One of the first people I met when I moved to Bainbridge Island almost seven years ago (how did that happen?) was writer Cathy Warner. I listened to her read from her recently published book of poetry called Burnt Offerings at the library, we read together at a variety of Kitsap county venues, and I took a writing class from her. We both were starting new lives in a new place when we met, and though we have both moved to other places since that time, we have not lost touch.
It takes time to build a poetry tribe and I am happy to include Cathy in mine. Cathy has written her second book of poetry and I am honored to share my thoughts about her most recent collection.
Cathy Warner’s newest collection of poetry, Home By Another Road, takes us down the highway of reflection and, whether she is the driver or the passenger, it is a journey that asks all the big questions. Where do we come from? Who are we? Where are we going? What is home?
Warner uses every map she has available to answer these questions, and while on this journey we are fortunate to have an honest narrator at the wheel. While navigating the complicated territory of family, faith, forgiveness, regret, and redemption, Warner clearly understands we all must pay the toll master for the right of passage we call a life, where you cannot know, you never could, what might become/of you or anything you have ever loved.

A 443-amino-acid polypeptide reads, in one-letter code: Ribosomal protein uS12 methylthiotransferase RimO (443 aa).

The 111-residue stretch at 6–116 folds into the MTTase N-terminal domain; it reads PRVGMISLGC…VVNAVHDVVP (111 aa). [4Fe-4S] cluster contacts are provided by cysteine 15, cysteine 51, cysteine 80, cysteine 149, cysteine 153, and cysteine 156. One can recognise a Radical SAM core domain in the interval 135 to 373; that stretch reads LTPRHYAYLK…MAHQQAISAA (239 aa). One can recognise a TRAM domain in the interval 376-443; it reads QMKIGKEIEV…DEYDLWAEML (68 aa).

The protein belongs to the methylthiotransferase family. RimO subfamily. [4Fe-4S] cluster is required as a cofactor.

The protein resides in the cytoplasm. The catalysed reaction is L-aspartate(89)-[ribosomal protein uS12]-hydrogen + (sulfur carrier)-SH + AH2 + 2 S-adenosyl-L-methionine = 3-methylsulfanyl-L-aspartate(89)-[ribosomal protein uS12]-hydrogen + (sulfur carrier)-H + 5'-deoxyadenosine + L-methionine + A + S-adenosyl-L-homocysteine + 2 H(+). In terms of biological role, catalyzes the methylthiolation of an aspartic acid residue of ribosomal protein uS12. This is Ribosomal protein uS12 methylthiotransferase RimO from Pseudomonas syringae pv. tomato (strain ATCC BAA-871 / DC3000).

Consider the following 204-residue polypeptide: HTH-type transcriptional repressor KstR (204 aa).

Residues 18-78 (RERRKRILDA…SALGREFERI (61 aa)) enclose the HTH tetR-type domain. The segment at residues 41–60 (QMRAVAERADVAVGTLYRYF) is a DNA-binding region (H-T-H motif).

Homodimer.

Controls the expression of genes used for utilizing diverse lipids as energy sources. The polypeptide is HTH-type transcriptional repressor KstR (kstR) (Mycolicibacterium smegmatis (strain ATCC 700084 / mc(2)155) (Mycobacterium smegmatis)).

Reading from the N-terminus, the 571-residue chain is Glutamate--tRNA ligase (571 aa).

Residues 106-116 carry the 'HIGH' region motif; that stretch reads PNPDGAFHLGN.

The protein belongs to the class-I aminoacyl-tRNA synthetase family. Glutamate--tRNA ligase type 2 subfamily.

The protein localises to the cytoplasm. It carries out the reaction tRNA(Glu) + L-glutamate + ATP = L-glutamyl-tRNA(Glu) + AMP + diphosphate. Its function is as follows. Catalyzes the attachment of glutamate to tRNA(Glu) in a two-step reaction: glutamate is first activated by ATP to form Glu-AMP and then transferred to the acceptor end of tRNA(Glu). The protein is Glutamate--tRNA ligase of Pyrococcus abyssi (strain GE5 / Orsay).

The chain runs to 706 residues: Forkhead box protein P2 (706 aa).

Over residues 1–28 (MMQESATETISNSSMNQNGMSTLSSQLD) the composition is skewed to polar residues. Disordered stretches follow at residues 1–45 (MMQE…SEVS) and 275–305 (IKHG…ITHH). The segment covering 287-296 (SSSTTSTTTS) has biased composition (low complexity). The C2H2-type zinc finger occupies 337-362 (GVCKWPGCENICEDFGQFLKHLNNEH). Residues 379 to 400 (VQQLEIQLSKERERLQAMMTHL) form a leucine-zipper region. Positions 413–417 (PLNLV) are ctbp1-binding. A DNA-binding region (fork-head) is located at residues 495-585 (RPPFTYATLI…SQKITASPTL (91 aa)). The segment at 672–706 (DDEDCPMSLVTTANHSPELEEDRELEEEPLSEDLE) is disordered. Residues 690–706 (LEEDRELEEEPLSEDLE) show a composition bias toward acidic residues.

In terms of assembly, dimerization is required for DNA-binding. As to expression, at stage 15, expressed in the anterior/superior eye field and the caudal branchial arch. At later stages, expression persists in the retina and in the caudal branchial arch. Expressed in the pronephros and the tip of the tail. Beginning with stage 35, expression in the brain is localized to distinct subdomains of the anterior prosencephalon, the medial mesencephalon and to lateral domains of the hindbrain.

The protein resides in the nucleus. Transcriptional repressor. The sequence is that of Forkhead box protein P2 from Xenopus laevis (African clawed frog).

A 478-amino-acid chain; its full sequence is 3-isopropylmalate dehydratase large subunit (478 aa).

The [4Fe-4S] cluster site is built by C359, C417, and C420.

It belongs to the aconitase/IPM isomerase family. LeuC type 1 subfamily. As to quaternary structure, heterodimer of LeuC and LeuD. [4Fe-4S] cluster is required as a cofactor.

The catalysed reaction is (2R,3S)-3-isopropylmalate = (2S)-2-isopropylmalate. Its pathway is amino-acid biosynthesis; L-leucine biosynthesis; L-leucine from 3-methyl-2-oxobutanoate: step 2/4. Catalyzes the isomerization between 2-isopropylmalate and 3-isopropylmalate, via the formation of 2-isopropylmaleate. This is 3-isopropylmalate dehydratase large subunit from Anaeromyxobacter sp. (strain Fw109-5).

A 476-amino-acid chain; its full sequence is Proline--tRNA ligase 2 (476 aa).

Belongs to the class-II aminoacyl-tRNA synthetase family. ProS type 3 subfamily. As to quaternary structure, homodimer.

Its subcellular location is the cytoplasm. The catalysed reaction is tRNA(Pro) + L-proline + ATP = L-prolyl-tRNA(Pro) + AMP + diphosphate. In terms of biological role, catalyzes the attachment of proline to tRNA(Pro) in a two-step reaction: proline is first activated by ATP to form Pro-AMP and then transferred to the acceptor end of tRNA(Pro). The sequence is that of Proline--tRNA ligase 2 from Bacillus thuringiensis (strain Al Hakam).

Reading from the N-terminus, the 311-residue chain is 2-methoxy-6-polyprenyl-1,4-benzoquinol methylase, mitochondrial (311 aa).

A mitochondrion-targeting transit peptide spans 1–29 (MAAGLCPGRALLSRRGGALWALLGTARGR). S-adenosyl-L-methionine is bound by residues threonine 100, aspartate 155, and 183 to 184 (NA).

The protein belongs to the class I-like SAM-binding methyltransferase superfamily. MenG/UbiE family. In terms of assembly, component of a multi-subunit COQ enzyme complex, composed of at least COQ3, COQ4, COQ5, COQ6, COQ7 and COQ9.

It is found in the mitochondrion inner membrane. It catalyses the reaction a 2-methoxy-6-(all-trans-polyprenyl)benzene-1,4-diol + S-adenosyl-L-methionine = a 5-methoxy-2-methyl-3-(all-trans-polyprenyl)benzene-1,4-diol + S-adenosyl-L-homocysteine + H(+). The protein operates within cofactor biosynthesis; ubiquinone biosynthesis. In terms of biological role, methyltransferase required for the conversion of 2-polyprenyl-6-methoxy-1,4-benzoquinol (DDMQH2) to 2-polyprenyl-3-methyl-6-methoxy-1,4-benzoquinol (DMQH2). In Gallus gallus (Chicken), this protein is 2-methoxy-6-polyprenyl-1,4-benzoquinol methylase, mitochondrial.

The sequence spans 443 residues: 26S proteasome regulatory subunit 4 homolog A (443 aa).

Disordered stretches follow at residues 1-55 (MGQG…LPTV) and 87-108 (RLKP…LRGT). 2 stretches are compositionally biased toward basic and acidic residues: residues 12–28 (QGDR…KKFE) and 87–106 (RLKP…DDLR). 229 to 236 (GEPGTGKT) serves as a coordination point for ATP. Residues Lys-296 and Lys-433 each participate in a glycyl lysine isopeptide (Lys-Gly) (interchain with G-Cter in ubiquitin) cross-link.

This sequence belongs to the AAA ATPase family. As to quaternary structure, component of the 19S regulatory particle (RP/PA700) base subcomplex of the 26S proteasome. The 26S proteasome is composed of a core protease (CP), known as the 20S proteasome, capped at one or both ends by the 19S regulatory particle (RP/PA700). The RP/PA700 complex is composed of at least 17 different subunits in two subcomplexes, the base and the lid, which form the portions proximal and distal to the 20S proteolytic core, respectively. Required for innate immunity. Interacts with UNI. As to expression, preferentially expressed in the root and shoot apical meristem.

Warner has the rare insight to acknowledge all the sadness and grief that is buckled up beside her on this trip, while never forgetting to look in the rear view mirror where joy sits patiently in the back seat, waiting for her to take up her pen in order to remember: the world is kind/sometimes the bars are set wide/and sometimes the twilight sky/ is tinged with love poems.
I am grateful for the places this poet takes us, and how she steers us into the green-/throated past/memory grown thick/as jungle weed arriving in the end/broken/but not before/we offer/(I hope)/our little morsel/to this world/a meal/a melody/a bouquet/a poem.
I encourage you to check her out.
Yours in poetry,